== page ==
This spring and summer we have had a whole lot of rain. As a result, we have much greener grass and healthier plants outside, but we also have had a lot more weeds coming up among the plants. I weed one weekend and by the next weekend, it looks like I haven’t done anything.
One dictionary definition of a weed is “a plant considered undesirable, unattractive, or troublesome, especially one that grows where it is not wanted and often grows or spreads fast or takes the place of desired plants.” I have found that sometimes undesirable, unattractive or troublesome things grow weed-like in the “garden” of my heart too.
One of the “weeds” I have to constantly uproot is selfishness. It is “natural” to consider my needs above others and want to protect myself, my stuff, my time, and my turf from others. No matter how naturally this grows in me, I have to pull it up and choose to be selfless, generous, and giving.
Don’t push your way to the front; don’t sweet-talk your way to the top. Put yourself aside, and help others get ahead. Don’t be obsessed with getting your own advantage. Forget yourselves long enough to lend a helping hand. 1
Another is discontent. I find myself wishing that I was thinner, prettier, more “important”, or more “successful” instead of being grateful for all the ways that God has blessed me in my life. This is a weed that can grow so out of control that I end up feeling frustrated, disappointed, and hopeless. This weed keeps me from enjoying my life and living out God’s purpose for me on this earth.
Be cheerful no matter what; pray all the time; thank God no matter what happens. This is the way God wants you who belong to Christ Jesus to live. 2
You’ll do best by filling your minds and meditating on things true, noble, reputable, authentic, compelling, gracious—the best, not the worst; the beautiful, not the ugly; things to praise, not things to curse. 3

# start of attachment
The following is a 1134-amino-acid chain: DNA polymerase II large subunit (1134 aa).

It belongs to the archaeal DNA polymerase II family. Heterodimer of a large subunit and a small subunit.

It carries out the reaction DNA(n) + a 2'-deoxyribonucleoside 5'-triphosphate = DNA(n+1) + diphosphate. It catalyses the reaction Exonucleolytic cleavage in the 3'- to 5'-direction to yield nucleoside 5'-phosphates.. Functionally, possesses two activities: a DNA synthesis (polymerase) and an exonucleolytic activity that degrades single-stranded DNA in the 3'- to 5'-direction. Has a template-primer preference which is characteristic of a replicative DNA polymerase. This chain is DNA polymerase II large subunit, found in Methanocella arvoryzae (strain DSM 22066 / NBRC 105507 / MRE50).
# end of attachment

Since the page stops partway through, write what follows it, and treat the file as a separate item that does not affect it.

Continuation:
Then there’s the weed of pride. This weed is harder to recognize because there can be healthy pride and unhealthy pride. Healthy pride involves a healthy self-esteem; a confidence of purpose; feeling good about my own or one of my family member’s accomplishments without feeling I am better or more deserving than others. An unhealthy pride involves boasting, comparing, competing, self-sufficiency, arrogance, stubbornness and conceitedness. I need to be careful to weed out unhealthy pride without weeding out healthy pride. This particular job of weeding requires help from the expert gardener, the Holy Spirit, who helps with discerning one from the other.
Pride goes before destruction, a haughty spirit before a fall. 4
Another weed that creeps up in the garden of my heart is indulgence. This is another tricky one because sometimes it’s unclear at what point it becomes too much of a good thing. Eating is a necessity, but overeating is indulgence and is a slippery slope to harming my body and to food addiction. It is not bad to watch a program I like but binge-watching a show at the expense of relationships, work, or sleep is unhealthy.
It is absolutely clear that God has called you to a free life. Just make sure that you don’t use this freedom as an excuse to do whatever you want to do and destroy your freedom. Rather, use your freedom to serve one another in love. 5
One of the most prolific weeds that likes to grow up in my garden is anxiety. This weed tries to choke out joy, peace, and faith. I daily have to combat this weed to keep it from overrunning my garden. The “weeding” process requires prayer and the use of Scripture. Using verses as a machete to cut this weed is a must, since my own thoughts and feelings tend to encourage this weed to grow.
Don’t fret or worry. Instead of worrying, pray. Let petitions and praises shape your worries into prayers, letting God know your concerns. Before you know it, a sense of God’s wholeness, everything coming together for good, will come and settle you down. It’s wonderful what happens when Christ displaces worry at the center of your life. 6
His powerful Word is sharp as a surgeon’s scalpel, cutting through everything, whether doubt or defense, laying us open to listen and obey.7
We use our powerful God-tools for smashing warped philosophies, tearing down barriers erected against the truth of God, fitting every loose thought and emotion and impulse into the structure of life shaped by Christ 8
These are just some of the examples of weeds that creep up in the garden of our hearts. The “chore” of weeding is not at all enjoyable – it can be tedious, hard, and even feel like an exercise in futility. But just as my garden outside looks beautiful once I’ve weeded and the good plants are able to grow better, the garden of my heart when tended can yield beauty and grace and is definitely worth the effort.
Quotes from the Message paraphrase of the Bible
- Philippians 2:2-4
- 1 Thessalonians 5:16-18
- Philippians 4:8
- Proverbs 16:18
- Galatians 5:13
- Philippians 4:6-7
- Hebrews 4:12
- 2 Corinthians 10:5